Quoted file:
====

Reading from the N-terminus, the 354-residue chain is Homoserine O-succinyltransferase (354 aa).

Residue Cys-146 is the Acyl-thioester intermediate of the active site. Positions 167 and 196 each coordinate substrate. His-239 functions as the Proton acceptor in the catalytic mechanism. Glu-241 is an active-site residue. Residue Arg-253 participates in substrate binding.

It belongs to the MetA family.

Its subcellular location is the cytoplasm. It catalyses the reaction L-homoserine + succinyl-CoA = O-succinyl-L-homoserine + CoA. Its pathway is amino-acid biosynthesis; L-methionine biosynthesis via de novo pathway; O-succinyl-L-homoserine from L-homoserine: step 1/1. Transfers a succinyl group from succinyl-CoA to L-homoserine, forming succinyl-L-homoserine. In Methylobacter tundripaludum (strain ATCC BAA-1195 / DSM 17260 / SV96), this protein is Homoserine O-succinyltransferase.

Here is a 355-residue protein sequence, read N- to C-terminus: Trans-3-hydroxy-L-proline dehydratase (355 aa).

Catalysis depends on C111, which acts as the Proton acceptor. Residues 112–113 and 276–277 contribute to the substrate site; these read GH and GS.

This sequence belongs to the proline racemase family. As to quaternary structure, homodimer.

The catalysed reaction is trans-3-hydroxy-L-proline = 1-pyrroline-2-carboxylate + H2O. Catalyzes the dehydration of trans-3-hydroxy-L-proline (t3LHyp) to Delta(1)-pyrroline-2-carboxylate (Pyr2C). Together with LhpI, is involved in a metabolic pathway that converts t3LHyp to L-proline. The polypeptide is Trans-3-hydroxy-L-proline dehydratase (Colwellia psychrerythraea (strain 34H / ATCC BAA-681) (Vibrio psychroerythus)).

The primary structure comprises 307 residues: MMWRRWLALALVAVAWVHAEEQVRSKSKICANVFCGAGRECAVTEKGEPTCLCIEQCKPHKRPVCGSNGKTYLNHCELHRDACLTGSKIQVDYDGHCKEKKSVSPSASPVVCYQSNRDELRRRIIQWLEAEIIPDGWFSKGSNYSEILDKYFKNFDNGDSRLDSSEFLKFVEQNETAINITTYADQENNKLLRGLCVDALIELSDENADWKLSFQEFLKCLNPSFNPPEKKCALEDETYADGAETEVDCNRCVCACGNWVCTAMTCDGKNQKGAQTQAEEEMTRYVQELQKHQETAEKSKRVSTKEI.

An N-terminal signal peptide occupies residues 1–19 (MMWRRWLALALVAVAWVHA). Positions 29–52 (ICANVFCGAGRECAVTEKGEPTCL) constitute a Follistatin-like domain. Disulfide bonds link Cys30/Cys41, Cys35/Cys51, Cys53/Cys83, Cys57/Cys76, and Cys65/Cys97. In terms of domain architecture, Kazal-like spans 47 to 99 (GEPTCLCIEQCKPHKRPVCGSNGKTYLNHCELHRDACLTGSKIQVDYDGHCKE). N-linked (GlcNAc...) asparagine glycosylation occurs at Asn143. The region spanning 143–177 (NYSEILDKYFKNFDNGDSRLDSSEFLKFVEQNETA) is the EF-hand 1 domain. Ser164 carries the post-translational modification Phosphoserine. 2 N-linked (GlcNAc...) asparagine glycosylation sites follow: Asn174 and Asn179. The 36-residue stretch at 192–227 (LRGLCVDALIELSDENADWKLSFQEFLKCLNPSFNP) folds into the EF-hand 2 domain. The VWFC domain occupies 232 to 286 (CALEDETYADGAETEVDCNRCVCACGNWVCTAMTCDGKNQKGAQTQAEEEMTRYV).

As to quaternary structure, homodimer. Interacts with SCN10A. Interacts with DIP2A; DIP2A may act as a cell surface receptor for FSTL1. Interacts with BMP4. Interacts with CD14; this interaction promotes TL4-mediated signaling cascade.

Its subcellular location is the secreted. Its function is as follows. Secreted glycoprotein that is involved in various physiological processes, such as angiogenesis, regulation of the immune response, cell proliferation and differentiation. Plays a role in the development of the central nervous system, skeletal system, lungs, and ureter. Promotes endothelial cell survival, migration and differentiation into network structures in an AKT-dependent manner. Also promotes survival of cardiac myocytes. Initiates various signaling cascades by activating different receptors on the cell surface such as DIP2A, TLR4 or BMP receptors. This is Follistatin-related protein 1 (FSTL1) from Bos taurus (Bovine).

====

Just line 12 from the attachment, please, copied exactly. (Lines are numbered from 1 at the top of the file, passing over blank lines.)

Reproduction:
Its subcellular location is the secreted. Its function is as follows. Secreted glycoprotein that is involved in various physiological processes, such as angiogenesis, regulation of the immune response, cell proliferation and differentiation. Plays a role in the development of the central nervous system, skeletal system, lungs, and ureter. Promotes endothelial cell survival, migration and differentiation into network structures in an AKT-dependent manner. Also promotes survival of cardiac myocytes. Initiates various signaling cascades by activating different receptors on the cell surface such as DIP2A, TLR4 or BMP receptors. This is Follistatin-related protein 1 (FSTL1) from Bos taurus (Bovine).